Tim Blacker: JFK intern Maria Crider's story has nothing to do with bullying or victimhood
IT is open season once more on the randy American presidents of the past. In a forthcoming TV documentary on Bill Clinton's sex life, Marla Crider, a former colleague (and, of course, lover), revealed that women were "totally mesmerised... it was like bees to honey". The womanising days of another priapic president, John Kennedy, have been recalled in a book called Once Upon a Secret, in which Mimi Alford tells the story of her own White House affair when she was a young and, briefly, virginal intern.
It almost goes without saying that a mini-hurricane of disapproval has attended Alford's book. One reviewer described her as a Barbie doll and Stepford wife, while Kennedy emerged "a deeply unpleasant individual, a liar and a hypocrite, vain and arrogant in equal measures". Even The Spectator, not noted for primness, asked in a headline, "JFK: The Nastiest President of the Twentieth Century?" This superior moral position is not shared by Alford. The closing scene of her book describes a visit to Kennedy's grave at Arlington Cemetery with her second husband. Standing there, she silently mouths the words, "Thank you".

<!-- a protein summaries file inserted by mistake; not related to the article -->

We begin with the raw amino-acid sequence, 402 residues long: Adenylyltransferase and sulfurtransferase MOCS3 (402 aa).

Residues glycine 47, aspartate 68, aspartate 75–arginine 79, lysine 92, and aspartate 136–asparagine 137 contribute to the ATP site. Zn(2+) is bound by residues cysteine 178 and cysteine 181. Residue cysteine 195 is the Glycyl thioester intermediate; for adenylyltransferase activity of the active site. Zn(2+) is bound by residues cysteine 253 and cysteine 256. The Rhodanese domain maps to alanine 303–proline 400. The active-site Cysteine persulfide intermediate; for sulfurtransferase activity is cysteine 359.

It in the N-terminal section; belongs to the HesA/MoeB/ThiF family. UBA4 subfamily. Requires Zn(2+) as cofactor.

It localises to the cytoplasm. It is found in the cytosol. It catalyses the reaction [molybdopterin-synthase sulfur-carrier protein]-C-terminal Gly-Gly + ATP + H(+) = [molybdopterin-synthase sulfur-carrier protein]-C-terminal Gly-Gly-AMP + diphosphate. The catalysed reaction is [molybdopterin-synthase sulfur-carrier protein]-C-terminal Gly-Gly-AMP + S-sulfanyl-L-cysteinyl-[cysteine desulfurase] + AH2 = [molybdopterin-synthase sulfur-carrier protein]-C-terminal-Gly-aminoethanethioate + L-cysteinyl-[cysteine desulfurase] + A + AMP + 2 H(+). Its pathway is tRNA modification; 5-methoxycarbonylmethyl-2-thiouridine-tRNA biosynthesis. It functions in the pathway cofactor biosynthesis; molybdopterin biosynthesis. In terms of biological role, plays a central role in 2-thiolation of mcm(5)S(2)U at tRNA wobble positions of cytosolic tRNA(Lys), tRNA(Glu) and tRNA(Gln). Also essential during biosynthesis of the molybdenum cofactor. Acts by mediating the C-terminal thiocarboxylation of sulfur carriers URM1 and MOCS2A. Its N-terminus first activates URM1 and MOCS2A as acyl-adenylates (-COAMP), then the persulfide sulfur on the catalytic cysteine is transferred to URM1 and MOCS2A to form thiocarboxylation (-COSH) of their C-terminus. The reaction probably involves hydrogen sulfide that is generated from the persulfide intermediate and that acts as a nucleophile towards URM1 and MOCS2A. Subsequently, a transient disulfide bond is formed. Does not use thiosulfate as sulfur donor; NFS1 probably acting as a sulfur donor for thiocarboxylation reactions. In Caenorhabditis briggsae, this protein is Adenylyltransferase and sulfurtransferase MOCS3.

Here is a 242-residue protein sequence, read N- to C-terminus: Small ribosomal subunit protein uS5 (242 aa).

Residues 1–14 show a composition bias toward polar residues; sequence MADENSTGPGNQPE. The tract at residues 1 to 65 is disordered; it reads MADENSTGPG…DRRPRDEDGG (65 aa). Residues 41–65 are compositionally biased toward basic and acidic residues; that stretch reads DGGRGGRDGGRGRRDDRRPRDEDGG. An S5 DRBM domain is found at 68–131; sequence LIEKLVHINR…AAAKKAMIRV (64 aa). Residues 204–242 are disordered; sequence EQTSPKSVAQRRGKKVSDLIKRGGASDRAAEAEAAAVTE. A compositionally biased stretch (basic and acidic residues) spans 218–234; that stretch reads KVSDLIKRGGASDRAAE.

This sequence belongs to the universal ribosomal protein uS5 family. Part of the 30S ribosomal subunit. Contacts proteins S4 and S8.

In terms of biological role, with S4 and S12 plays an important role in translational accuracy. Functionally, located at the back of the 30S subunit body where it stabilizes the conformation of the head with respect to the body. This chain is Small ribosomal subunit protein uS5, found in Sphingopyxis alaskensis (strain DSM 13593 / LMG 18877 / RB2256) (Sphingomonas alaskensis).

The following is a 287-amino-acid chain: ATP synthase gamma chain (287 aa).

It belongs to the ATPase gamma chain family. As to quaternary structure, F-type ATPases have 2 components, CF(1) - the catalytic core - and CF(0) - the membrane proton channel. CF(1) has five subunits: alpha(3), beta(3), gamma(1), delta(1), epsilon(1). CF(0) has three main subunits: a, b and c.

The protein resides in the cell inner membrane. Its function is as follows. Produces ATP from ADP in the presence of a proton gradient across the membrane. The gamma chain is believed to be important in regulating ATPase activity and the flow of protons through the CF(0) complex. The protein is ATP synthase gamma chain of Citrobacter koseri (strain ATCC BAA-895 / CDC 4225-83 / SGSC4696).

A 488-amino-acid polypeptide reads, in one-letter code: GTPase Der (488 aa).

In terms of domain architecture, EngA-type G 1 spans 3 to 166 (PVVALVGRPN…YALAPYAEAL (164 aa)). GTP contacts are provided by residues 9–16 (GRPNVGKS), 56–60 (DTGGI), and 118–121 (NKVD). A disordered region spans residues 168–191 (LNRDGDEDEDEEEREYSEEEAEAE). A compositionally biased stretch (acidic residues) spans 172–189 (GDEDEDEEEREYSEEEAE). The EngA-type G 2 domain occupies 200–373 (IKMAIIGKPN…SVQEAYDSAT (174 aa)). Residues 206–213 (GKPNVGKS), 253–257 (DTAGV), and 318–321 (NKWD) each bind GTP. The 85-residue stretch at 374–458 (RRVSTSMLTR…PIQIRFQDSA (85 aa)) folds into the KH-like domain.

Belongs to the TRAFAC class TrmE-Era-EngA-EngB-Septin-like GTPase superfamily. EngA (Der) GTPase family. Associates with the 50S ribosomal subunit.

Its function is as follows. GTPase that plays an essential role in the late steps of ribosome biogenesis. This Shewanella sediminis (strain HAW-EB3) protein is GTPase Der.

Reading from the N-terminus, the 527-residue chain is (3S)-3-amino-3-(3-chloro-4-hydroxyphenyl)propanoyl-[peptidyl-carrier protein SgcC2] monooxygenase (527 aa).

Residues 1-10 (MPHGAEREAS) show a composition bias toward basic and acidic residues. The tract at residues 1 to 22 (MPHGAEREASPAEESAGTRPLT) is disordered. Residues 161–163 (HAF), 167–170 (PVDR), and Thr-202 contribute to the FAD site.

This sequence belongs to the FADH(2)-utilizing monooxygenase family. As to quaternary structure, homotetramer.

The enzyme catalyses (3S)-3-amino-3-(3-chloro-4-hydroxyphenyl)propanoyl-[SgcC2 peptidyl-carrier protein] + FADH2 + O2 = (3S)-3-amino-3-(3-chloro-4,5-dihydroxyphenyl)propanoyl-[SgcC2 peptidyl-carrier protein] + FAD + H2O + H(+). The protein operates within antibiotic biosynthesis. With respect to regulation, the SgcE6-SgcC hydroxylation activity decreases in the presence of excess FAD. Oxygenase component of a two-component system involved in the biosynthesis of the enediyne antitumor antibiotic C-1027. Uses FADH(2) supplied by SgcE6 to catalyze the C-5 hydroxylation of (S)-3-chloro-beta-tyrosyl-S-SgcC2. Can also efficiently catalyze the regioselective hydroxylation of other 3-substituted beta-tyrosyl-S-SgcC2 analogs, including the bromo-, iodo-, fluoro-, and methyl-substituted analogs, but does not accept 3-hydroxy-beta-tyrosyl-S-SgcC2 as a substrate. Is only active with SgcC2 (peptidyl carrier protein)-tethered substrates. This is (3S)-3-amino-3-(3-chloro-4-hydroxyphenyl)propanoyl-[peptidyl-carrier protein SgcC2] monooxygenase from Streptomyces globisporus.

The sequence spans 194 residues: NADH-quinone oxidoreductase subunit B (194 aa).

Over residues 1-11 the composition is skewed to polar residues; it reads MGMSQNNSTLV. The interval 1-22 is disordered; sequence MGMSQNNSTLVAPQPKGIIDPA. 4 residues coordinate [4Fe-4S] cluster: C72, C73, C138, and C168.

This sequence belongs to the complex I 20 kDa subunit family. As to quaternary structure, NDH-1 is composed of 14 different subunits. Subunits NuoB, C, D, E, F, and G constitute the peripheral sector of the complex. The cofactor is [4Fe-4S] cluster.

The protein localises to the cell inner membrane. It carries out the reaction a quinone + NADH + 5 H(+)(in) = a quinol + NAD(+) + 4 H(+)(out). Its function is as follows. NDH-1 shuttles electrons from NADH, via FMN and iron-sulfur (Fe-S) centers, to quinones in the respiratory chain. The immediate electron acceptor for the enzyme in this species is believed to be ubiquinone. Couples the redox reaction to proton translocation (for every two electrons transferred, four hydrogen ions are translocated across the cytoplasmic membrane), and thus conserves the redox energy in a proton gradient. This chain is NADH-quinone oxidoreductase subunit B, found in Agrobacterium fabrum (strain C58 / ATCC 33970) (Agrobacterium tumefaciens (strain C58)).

This approach to past misbehaviour plays very badly these days. We know precisely what we are supposed to think. A powerful man who takes a 19-year-old intern's virginity and subsequently involves her in tacky sexual behaviour is a brute and villain. The woman, whatever she might say, is the victim. Yet any adult sexual being will know that this version is a nonsense, a comforting fairy-tale which takes no account of actual human desire.